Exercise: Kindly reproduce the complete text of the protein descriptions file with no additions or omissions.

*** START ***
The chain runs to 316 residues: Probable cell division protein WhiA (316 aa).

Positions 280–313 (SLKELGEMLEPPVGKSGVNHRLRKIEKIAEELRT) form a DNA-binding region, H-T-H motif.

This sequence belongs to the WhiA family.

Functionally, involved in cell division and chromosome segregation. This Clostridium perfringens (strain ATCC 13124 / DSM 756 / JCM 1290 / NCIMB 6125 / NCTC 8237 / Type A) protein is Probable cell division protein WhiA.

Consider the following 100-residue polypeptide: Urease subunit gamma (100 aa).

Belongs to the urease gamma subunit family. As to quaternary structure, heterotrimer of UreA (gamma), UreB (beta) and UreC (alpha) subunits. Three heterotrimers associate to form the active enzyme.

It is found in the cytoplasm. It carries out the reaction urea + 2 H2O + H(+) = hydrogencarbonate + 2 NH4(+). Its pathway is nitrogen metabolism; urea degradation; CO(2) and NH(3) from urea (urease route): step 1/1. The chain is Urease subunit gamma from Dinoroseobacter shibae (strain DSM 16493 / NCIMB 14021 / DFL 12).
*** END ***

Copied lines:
The chain runs to 316 residues: Probable cell division protein WhiA (316 aa).

Positions 280–313 (SLKELGEMLEPPVGKSGVNHRLRKIEKIAEELRT) form a DNA-binding region, H-T-H motif.

This sequence belongs to the WhiA family.

Functionally, involved in cell division and chromosome segregation. This Clostridium perfringens (strain ATCC 13124 / DSM 756 / JCM 1290 / NCIMB 6125 / NCTC 8237 / Type A) protein is Probable cell division protein WhiA.

Consider the following 100-residue polypeptide: Urease subunit gamma (100 aa).

Belongs to the urease gamma subunit family. As to quaternary structure, heterotrimer of UreA (gamma), UreB (beta) and UreC (alpha) subunits. Three heterotrimers associate to form the active enzyme.

It is found in the cytoplasm. It carries out the reaction urea + 2 H2O + H(+) = hydrogencarbonate + 2 NH4(+). Its pathway is nitrogen metabolism; urea degradation; CO(2) and NH(3) from urea (urease route): step 1/1. The chain is Urease subunit gamma from Dinoroseobacter shibae (strain DSM 16493 / NCIMB 14021 / DFL 12).